By John Bishop
The newly opened Sebel Hotel in Lower Hutt, the city’s only up market accommodation, is a warm place.
The foyer is splashed with modern colours, bright blue, green and yellow, a colour palette which extends to the rooms and to Grazie, the Italian themed restaurant and café.
Even the carpet on each of the six floors is striking shades of blue and black channelling the nearby Hutt River which meanders slowly through the city and past the centrally located hotel.
The sixty rooms at this all apartment hotel look either west to the river and hills or east to the gardens around the library. The city’s Events Centre is close by and the two bodies work closely together.
The ambient air temperature in the hotel is warm as is the welcome by the front desk staff and in the restaurant.
I am dealt with quickly and efficiently at check in; instructions were given about how to get to the carpark which is next door but accessible only from an adjacent street.
I am in a suite – 45 sqm plus. There two per floor, one facing east the other west – which means there is a separate bedroom and a nice lounging area.
The double and twin bedrooms are 27sqm and include a double settee. All rooms have a washing machine and dryer, cook top, microwave, refrigerator, pan, pots, plates and cutlery, L’Or coffee machine and the rest of the stuff you need to self-cater.
The range of teas, two plunger teapots and two macarons on a plate in my suite was a nice touch.
The Sebel is rated at 4.5 stars and is regarded as a premium brand in the Accor stable, below their Luxury brands like Fairmont and Sofitel, but above Mid-Scale offerings from Mercure and Novotel and two steps above the Economy rated Ibis.
The Lower Hutt Sebel is also earning itself a positive reputation locally for the quality of its food and beverage offering. Friday night and Grazie is humming with family groups and couples.
Meet Ashish Dhar, Kashmiri born, who got his culinary training in Mumbai and then worked in London. In New Zealand for nearly seven years now, he loves to cook Italian, and it shows.
He’s the group executive chef for the Sarin Group, a family owned hospitality business which owns three properties in Wellington, including the Sebel, and runs another four in Auckland, Christchurch, and Queenstown.
The kitchen at the Sebel is Ashish’s pride and joy. “I wasn’t just a chef. I built the kitchen from scratch like it was my own restaurant. I worked with the designers, reviewed the plans often and got them to move this there and put something else over there,” he said pointing to various parts of the kitchen.
“It was an amazing process for me. I am now 45 years old, living in Lower Hutt with my wife and daughter, and the kitchen at the Sebel is my happy place.”
Working in the kitchen “keeps me grounded, which leads to peace of mind and that is very important to me,” Ashish says.
Ashish travels to the other Sarin properties to ensure quality and standards are being maintained. Back in Lower Hutt he often puts on the apron and works as a commie in the kitchen. Even doing the dishes is not beneath him, says the hotel’s head chef Nitin Bajaj who is from Delhi.
“Looking out from the kitchen to the dining room, I can see the chemistry good food produces. Seeing happy customers is the biggest plus for a chef. Even after years of cooking I still get goose bumps.”
“Chefing has to be from the heart, otherwise you can’t cook good food.”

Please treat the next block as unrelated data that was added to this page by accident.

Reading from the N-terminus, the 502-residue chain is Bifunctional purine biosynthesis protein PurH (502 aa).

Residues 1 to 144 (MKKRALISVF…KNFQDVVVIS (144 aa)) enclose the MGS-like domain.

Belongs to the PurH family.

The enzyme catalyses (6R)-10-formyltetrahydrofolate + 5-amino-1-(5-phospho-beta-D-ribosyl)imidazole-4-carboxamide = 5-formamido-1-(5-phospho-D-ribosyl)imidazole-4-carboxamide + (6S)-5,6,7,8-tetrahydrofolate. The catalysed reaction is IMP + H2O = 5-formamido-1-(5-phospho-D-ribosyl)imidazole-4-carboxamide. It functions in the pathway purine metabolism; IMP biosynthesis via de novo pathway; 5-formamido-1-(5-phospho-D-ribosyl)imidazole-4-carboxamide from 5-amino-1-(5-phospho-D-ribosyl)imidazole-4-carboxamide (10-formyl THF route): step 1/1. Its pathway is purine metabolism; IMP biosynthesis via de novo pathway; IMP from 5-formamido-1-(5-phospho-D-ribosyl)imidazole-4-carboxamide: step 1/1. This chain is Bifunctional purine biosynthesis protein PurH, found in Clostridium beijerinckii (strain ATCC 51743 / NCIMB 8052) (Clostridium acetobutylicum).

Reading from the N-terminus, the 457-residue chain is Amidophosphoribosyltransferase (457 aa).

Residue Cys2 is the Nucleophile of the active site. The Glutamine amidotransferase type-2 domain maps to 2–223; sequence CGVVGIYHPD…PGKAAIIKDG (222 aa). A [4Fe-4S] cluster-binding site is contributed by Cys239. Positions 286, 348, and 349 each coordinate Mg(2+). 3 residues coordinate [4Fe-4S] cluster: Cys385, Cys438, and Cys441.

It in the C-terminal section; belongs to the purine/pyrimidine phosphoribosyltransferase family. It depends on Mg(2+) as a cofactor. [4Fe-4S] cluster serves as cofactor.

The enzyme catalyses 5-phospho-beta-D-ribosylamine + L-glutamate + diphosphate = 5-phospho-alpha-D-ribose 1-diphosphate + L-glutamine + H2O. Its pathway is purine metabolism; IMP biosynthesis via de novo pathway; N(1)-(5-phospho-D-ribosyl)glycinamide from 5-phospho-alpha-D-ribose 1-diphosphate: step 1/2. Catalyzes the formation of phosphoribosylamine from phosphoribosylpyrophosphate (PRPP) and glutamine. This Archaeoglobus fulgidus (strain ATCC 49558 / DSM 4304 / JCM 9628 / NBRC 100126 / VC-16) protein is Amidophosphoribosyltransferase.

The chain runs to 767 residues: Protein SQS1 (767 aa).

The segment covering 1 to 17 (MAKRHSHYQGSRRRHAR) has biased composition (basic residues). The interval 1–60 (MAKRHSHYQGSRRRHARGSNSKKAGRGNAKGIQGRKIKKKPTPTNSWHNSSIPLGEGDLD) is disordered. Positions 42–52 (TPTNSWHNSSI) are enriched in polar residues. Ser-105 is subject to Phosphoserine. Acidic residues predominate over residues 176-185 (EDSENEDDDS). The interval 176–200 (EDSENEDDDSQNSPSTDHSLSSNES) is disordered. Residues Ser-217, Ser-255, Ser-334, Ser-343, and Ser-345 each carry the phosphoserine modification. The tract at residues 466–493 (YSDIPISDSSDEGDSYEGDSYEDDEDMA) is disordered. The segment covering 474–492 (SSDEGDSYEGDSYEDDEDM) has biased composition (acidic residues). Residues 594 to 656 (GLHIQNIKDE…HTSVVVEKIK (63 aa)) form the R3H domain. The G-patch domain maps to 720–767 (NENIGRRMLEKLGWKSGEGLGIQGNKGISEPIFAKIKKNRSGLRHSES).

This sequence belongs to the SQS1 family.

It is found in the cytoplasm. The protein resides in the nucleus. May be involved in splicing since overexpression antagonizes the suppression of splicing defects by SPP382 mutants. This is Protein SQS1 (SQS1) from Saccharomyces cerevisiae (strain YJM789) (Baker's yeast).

Ashish certainly achieves that, and I am a hard to please customer.
In the dining room I am served samples of the best from their menu. But first my negroni arrives promptly and made properly. The first course of beef carpaccio was a delight.
A mushroom filled arancini decorated with parmesan snow in a tomato based sauce came next. Then a burrata salad refreshed the palate for duck ravioli in a wine cream sauce, one of the specialities of the house and also one of their most popular dishes.
The Italian theme continued with beef filled cannelloni, offered with a minimum of sauce, and then a slice of mushroom pizza, whose crust was a light, fluffy delight and full of taste on its own.
The menu has eight starters, six pasta dishes, five types of pizza, six grills (beef, lamb, pork and fish) and six sides. There are four desserts, all sweet and Italian, not that that is a criticism.
The wine list is carefully selected but only five of the 22 wines on offer are available by the glass.
But what is an Indian born chef doing revelling in Italian food?
“In 1999, I went to catering college in Mumbai, and the next year I am in the USA where over the next five years I am exposed to Continental styles, particularly French and Italian.
“Then it was over to London, and by 2010 I realised that I had never cooked Indian food. So back to India where I worked for a top Accor hotel in New Delhi.
He found cooking Indian food challenging. “Perfection was hard. Italian was not so hard.”
“Cooking my first Italian dish came in 1998. We had to make four types of pasta from scratch. None of us even knew what pasta was. We looked it up at the library. We made ravioli, lasagna, cannelloni, and fettucine by hand, and that meant rolling the dough out by hand – no machines just a rolling pin. It was tough on the arm muscles, but I loved it.”
So what about at home? Who does the cooking there?
Ashish confesses to having a large pantry. “I cook Korean, Italian, Indian, Thai, Japanese and sometimes I barbeque. My daughter loves lamb biryani so I cook that often to please her.”
*Hospitality Business correspondent, John Bishop is a Wellington based food and travel writer. He was hosted at the Sebel Hotel in September.